There's some nice Western bottles being offered this time around at "American Bottle Auctions" a few of you are likely interested in. I had a chance to view many of the bottles first hand on a recent trip to the auction house. For those interested I have a page on my website at http://www.oldwestbottles.com/ highlighting a few of the Western items in this round.
Auction closes on November 14th, check it out at www.rtam.com/americanbottle/cgi-bin/catalog.cgi Oppertunity knocks for some rarely offered Western bottles.
Thanks Lou, I appreciate you taking the time to look everything over, and provide your input on some of these Western items.ReplyDelete
I would like to add my 2 cents...
While there are some nice and seldom offered items in this sale, the majority of the "key" Western pieces have one thing going against them...damage. While having a bottle with damage is perfectly fine, I believe minimizing the damage by implying that " you need a 30x loop to see it, and it has been viewed by many, and the damage is so minor it should not be relavent", is a concern.(by the way, these comments were not by yourself). I noticed the flash in the Keller's lip with my head 2 feet from my computer monitor, so the extreme magnification, or x-ray specks were not needed for that one. As for the Bear Grass, it's a rare bottle. A rare bottle with a flash in the face that was noticed by me within 5 seconds of opening the box 10 years ago when I originally purchased it as "mint". The person I bought it from is the most OCD collector on condition, that I have ever known.Interesting the flash was not mentioned... The Wonser's in this auction is KILLER, but with a significant flaw which I would consider a major crack. The Rosenbaums is described as extremely rare in the large size...well according to a well known researcher, there are around 30 of the large Rosenbaums out there, and maybe 14 of the small ones...thus a possible reason for no bid as of today on this square. The Wistars looks amazing, the green fish, and Dyott medicine are all super items which in my opinion outshine the Western items in this offering. I just have a concern with damage being so minimized that anyone who notices it is somehow nuts, or too concerned about such a minor thing. Not pointing any fingers here, but while we each choose our own path in how, and what we collect, a damaged bottle is a damaged bottle. Trying to "sell" or convince me to be overly interested and jump in with both feet, and pay full boat retail is kind of funny. Just my thoughts. Dale M.
I wonder why Jeff did not put the true "colorless" Indian Queen in the auction? That one is an ultimate rarity so perhaps he elected to sell it outside of the auction.ReplyDelete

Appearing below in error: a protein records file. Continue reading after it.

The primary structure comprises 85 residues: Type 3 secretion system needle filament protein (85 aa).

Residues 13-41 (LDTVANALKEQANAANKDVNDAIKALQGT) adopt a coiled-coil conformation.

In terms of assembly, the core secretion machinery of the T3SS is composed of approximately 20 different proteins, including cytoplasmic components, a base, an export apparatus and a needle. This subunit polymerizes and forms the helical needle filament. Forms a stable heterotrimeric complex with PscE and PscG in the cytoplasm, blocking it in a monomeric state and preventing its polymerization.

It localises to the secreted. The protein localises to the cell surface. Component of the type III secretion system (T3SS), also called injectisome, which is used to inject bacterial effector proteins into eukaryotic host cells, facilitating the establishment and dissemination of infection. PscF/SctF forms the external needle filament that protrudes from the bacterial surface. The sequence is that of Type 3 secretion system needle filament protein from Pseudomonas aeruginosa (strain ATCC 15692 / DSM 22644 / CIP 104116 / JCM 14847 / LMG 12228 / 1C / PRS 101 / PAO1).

I have ogled and handled the key bottles in the auction and can offer nothing regarding condition that is not already known. A flaw, regardless of it's "size", is a deal breaker for most collectors.
Wow! What an auction result! I will take ownership of my previous comments, and admit that while damaged items have much less appeal to me, there is strong demand from many for good glass even with a small "issue". That is a good thing, and indicates that until a gem mint piece shows up ( and it may never), collectors are willing to step up and fork over the big bucks.I am very impressed with the final numbers in this auction. The one name bear, the clear Indian Queen, the puce Sloop Monument!!!!! these were all problem free, and the prices were absolutely WILD. The Keller, and Wonser's did extremely well, and even the Rosie was strong. There is obviously a pent up demand for glass, and this auction proves it. Nice job!ReplyDelete
Interesting mini-thread over at bottle forum. The gist of it being is an "in making flaw" considered damage? flash, potstone without crack(s) or with crack(s), annealing flash/cracks, bubble burst in making, obviously everyone gets the idea. I'm happy to have an in-making "damaged" bottle that I can afford and will never likely "upgrade" -- rather than not to have an example at all. The only thing that bugs me are "digger autographed" bottles than should have never been damaged in the first place. Whether we're "high end" or "low end" we're all still paying cash for another man's garbage.ReplyDelete
Well said Lordbud. One thing that holds true for many collectors is that not everyone has the luxury to afford flawless high-end bottles or be able to find or even have them offered to them.ReplyDelete
I couldn't agree with you more about digger tracks on bottles, that's definitely a turn off. It's sickening how many good bottles I see with damage caused by careless diggers.
It's my opinion that minor production flaws should have little to no effect on the value of an item but post damage does. On the other hand I just watched a amber pint Mason on Ebay sell for $1225.00 with a 1-1/2" base crack and a 3/8" lip chip. I sold a mint one of these 25 years ago for $600 which was top dollar at the time. Two weeks ago I watched a historical flask sell on eBay that had a 1" rough sliver chip on the side bring almost 10k more than what a previous one at auction sold for. Were talking significant post production damage here, to each his own though.